Mr. Ojudu said he became disillusioned after the incident and stopped attending church activities after the authorities of the RCCG published a disclaimer saying they had nothing to do with the scheme.
ANGER AGAINST RCCG
Members who feel cheated in the scheme are unhappy that the church is not investigating the matter and that pastors behind the scandal are being promoted.
“They (RCCG authorities) have left us at the mercies of these unscrupulous people. It is very sad that one does businesses with people believing to be people of God and in the name of the church and yet one cannot get a satisfactory result,” Mr. Adefarakan said.
He said he is particularly angry that the church, whose letterheads were used to issue the offer letters, had been used to lure people into the scheme; but refused to fight for its members and call the officials to order.
“It is also pathetic that the people involved are still pastors in the church and the church is still promoting them and not investigating their deeds. I have stopped attending church because of this. It is a shame. They should give us what we paid for,” he said.
Another subscriber, who asked not to be identified so as not to be victimised, said he has left everything to God to judge.
Unreconstructed drainage in the estate
He said he had joined because he thought there would be transparency and accountability but he was taken aback by how matters turned out.
ESTATE RESIDENTS SPEAK
While it refused to allot land to some of the original subscribers of the scheme who said they met the requisite conditions, the committee is making profit selling same plots of land at the estate to members of the public at rates between N3.6 million and N4 million per plot.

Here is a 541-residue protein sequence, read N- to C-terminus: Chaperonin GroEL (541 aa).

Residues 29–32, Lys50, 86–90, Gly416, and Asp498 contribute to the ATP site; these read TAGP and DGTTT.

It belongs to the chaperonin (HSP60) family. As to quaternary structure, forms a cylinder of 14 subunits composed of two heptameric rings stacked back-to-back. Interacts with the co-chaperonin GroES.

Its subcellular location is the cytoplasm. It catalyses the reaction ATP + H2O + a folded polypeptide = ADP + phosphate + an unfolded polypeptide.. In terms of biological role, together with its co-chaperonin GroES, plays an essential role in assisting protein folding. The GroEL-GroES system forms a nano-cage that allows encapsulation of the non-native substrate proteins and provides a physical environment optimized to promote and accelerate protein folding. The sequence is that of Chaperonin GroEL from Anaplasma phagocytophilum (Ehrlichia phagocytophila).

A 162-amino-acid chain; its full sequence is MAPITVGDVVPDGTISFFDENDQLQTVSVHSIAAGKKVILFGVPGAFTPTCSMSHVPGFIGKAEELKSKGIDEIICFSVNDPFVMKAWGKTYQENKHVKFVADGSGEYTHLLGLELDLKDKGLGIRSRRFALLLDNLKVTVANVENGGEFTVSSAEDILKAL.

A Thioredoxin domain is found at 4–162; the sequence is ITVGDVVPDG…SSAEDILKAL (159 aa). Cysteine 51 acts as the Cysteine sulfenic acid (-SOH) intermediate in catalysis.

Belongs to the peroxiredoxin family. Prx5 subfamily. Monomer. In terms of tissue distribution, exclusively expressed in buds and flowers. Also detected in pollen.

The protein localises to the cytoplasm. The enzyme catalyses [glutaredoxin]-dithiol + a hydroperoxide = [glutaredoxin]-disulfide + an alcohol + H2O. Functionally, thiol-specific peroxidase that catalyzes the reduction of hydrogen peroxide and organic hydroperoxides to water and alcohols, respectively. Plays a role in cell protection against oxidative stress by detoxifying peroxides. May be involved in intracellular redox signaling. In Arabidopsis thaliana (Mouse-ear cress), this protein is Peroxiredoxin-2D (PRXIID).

In the estate in Pyakassa, it was discovered that there were several unsold plots. It was also observed that there were several on-going constructions of houses in the estate said to belong to those who bought land at the commercial rates from the committee.
Interaction with some residents revealed that even subscribers who got land allotted to them are constantly at daggers drawn with members of the committee whom they accuse of making arbitrary financial demands.
They allege that levies for infrastructural development have been on constant increase.
One of them, Augustine Eigbe, with file number 0451 wondered what the committee did with all the money it got as the state of facilities at the estate have remained poor. He also accused the committee of making millions of naira from mining of laterite found on the site of the estate and wondered what the money was used for.
“The problem escalated because we asked them to see what we have paid for in terms of infrastructural development which they have been collecting the money from us. We needed to see what they have been using the money we have contributed so far,” he said.
“They cannot expect us to balance any infrastructure fee if we cannot see what they have done with all the money generated. We are asking for accountability and transparency,’’ he added.
Mr. Eigbe also told PREMIUM TIMES that when he confronted Mr. Adeagbo, the committee’s lawyer, on the need to be accountable to the residents, the lawyer threatened to use fetish means to force him to do the bidding of the committee.
Another resident, Meyanga Oguche, said they are even uncertain of the future of their properties as rumours are rife that the Federal Capital Development Authority, FCDA categorises the estate as an illegal one.